Any Mum out there will tell you that in the first few weeks of having a baby, everything is a total whirlwind of emotions, hormones, sleeplessness, happiness and busyness…its terrifying and wonderful all at once.
And any Mum out there will also want to give you advice.
Lots of it.
You may or may not want to hear it, it all may be too much at once to take in, or you might be blessedly grateful to have advice and support on tap at such a scary and daunting time.
Either way you will be offered it. Me? On the one hand I was desperate for advice about small things, like how much formula the baby should take, to the best way to bath her, and how warm the bedroom should be etc.
But there was some advice that I didn’t take seriously enough, and looking back (was it really only 6 months ago?), now that I’m less hormonal and have caught up (mostly) on sleep, I really wish I had listened to. So I thought I would share it for anyone reading this who is expecting or even perhaps in the first few weeks of parenthood.
And I say this with the preface ‘take it or leave it…really!’
1. Sleep when the baby sleeps. Yes, its a simple one, and everyone says it, all the books recommend it, as do the nurses and doctors before you leave the hospital; and you may wonder why I’m even including it here. Well, I didn’t sleep. At all. And it wasn’t because the baby kept me awake, it was because I couldn’t relax. Apart from the fact that I was in slow labour for 3 days before Amelia came along, which left me severely sleep deprived, I then didn’t sleep in the hospital for the 2 days after her birth because I couldn’t relax at all. Then, at home, I didn’t take proper naps when she did because I couldn’t switch off. All new Mums reading this will hear me and understand when I say that I kept checking she was ‘okay’ constantly. I call this NMP; New Mum Paranoia. Natural, but you need to relax and sleep as much as possible in the early weeks – trust me. I was so sleep deprived in the first week that I was seeing flashing lights and getting lightheaded. Not sensible.
2. Ask for help. Don’t try to be a martyr. If the baby needs changed and you have a sore back, or like me, you’re recovering from an emergency c-section and find it difficult to stand at the bed or low table to change the baby; then ask your partner to do it, or if you’re a single Mum, make sure there is someone else around to help during the first while. It’s not shameful and doesn’t mean you can’t cope, looking after a newborn is tiring.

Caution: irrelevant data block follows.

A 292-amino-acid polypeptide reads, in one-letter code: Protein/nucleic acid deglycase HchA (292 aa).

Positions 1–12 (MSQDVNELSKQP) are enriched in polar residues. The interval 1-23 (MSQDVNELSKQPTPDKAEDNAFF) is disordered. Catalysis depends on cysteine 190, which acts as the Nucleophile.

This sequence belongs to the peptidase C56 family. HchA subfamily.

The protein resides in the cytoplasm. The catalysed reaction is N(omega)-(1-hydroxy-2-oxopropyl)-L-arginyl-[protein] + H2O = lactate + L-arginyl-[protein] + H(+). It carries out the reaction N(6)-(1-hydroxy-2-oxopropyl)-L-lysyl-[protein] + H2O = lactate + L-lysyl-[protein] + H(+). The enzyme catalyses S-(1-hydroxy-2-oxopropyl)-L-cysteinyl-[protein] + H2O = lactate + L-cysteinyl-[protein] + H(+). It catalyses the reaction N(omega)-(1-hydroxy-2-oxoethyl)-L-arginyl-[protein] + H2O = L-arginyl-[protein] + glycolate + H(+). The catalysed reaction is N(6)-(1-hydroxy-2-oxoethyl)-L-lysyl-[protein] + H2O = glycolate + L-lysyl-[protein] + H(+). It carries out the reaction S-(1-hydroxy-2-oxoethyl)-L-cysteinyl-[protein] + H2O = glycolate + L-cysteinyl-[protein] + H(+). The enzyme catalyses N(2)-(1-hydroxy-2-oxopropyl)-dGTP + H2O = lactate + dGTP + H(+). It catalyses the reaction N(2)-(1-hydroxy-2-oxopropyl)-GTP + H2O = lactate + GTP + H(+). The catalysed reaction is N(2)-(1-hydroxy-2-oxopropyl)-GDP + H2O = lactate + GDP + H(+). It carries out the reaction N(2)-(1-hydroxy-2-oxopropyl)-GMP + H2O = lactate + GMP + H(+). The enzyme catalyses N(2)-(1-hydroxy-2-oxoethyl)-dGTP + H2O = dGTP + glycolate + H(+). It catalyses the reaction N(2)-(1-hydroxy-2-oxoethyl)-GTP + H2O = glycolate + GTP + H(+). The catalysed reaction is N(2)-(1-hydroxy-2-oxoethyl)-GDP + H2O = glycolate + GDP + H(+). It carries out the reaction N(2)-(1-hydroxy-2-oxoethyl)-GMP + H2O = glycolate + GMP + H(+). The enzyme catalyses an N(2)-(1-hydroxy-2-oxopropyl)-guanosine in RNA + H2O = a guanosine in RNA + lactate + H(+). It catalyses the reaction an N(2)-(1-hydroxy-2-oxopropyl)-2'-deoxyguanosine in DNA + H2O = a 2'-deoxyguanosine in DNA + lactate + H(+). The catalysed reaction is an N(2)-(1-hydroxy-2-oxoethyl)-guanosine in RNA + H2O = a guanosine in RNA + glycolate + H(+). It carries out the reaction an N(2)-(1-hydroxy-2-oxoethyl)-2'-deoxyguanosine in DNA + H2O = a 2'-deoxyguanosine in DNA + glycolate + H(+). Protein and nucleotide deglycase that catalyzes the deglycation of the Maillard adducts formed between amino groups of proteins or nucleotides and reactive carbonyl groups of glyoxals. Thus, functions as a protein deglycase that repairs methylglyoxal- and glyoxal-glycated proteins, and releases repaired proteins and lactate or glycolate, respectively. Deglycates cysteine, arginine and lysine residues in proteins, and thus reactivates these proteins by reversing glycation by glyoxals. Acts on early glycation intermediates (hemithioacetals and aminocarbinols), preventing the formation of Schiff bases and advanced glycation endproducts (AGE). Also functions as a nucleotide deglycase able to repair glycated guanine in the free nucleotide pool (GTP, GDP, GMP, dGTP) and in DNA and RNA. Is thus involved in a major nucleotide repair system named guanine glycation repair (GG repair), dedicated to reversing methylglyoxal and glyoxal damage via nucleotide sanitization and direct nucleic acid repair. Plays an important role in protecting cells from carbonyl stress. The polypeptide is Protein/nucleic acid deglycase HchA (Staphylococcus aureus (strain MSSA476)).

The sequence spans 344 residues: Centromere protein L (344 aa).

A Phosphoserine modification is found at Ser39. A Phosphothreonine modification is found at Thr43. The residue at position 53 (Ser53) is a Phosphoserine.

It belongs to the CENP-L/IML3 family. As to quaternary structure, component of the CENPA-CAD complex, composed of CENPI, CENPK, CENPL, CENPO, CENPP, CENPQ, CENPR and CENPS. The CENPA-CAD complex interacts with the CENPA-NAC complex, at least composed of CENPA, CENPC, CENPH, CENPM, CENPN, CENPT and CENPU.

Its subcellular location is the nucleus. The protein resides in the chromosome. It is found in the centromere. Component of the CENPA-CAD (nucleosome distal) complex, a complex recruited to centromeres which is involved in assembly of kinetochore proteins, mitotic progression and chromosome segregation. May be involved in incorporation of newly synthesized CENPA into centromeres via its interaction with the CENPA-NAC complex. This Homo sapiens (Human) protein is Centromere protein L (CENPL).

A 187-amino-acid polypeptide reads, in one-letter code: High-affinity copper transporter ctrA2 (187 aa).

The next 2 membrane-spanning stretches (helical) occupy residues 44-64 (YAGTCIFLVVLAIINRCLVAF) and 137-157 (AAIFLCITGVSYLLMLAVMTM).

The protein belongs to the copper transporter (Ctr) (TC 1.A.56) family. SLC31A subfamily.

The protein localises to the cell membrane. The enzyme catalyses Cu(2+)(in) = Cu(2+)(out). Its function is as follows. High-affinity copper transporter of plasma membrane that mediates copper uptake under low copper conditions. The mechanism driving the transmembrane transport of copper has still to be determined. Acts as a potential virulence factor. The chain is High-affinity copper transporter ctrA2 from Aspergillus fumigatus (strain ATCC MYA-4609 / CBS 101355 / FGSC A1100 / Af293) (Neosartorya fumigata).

3. This is a continuation of 2. I have major fussy/mild OCD type ‘affliction’ which means I can’t settle in a room if it is untidy. I tried to stay on top of this when Amelia was a few weeks old and it exhausted me. I soon realised that no one but myself expected me to have the ironing all done, or the fridge cleaned out while looking after a newborn at the same time, and I had to stop myself from trying to be Super Woman and just enjoy being with my baby. It’s so much more fun when you realise this.
4. If you’re too tired for visitors, say no. If you’re lucky enough like me to have a strong network of friends and family, be prepared for them to want to call around to visit in the very early weeks, and while its wonderful to see them so interested in the baby, sometimes its tiring to make conversation when you’re not on form or in pain like I was; so if you want to take a nap and let your partner greet them and show the baby off, then there is nothing wrong with that…they will understand. They are there to see the baby, not you…and rightly so 🙂
5. Get as much baby-related ‘stuff’ in advance. Here in NI, and I’m sure elsewhere, there is a superstition that you shouldn’t buy or bring anything for the baby into the house in advance of the birth. Like, it’s tempting fate or something. We didn’t bring anything into the house apart from the cot (which we assembled days before I went into labour) and the pram. And while people generously bought us lots of baby clothes and accessories, there were some really important things we kept putting off, like extra bottles, bottle warmers, changing bag, and even little toys, teethers and rattles, and even a baby monitor (probably the most important thing in my book). We didn’t buy these items beforehand, which resulted in my husband going out to the shops every day to get it all – he was tired and I was fraught because we felt so unprepared and it cost us money that we could have spread over time while I was pregnant. All because of a superstition that I didn’t really believe in anyway!
These are the lessons I’ve learned so far…and I’m sure there will be many more to come. 😉